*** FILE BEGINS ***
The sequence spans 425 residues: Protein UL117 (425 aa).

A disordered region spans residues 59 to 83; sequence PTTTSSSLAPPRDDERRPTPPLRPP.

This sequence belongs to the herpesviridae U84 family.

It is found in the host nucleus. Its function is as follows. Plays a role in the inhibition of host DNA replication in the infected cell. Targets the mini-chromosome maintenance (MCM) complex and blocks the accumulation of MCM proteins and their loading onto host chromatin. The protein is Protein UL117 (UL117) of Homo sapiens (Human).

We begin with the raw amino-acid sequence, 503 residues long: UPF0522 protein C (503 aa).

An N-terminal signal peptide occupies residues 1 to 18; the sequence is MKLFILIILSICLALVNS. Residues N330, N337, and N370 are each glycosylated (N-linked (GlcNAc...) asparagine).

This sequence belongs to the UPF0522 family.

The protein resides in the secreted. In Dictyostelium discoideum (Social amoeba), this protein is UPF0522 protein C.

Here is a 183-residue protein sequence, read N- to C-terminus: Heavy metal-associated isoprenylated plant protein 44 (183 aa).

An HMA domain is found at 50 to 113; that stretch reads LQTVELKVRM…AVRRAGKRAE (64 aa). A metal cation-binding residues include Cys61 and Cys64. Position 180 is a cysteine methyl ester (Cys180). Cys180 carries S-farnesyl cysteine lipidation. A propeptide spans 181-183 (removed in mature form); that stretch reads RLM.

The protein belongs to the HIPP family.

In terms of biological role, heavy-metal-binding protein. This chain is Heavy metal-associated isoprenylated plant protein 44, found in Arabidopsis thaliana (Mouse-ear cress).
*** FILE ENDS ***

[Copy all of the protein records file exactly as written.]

The sequence spans 425 residues: Protein UL117 (425 aa).

A disordered region spans residues 59 to 83; sequence PTTTSSSLAPPRDDERRPTPPLRPP.

This sequence belongs to the herpesviridae U84 family.

It is found in the host nucleus. Its function is as follows. Plays a role in the inhibition of host DNA replication in the infected cell. Targets the mini-chromosome maintenance (MCM) complex and blocks the accumulation of MCM proteins and their loading onto host chromatin. The protein is Protein UL117 (UL117) of Homo sapiens (Human).

We begin with the raw amino-acid sequence, 503 residues long: UPF0522 protein C (503 aa).

An N-terminal signal peptide occupies residues 1 to 18; the sequence is MKLFILIILSICLALVNS. Residues N330, N337, and N370 are each glycosylated (N-linked (GlcNAc...) asparagine).

This sequence belongs to the UPF0522 family.

The protein resides in the secreted. In Dictyostelium discoideum (Social amoeba), this protein is UPF0522 protein C.

Here is a 183-residue protein sequence, read N- to C-terminus: Heavy metal-associated isoprenylated plant protein 44 (183 aa).

An HMA domain is found at 50 to 113; that stretch reads LQTVELKVRM…AVRRAGKRAE (64 aa). A metal cation-binding residues include Cys61 and Cys64. Position 180 is a cysteine methyl ester (Cys180). Cys180 carries S-farnesyl cysteine lipidation. A propeptide spans 181-183 (removed in mature form); that stretch reads RLM.

The protein belongs to the HIPP family.

In terms of biological role, heavy-metal-binding protein. This chain is Heavy metal-associated isoprenylated plant protein 44, found in Arabidopsis thaliana (Mouse-ear cress).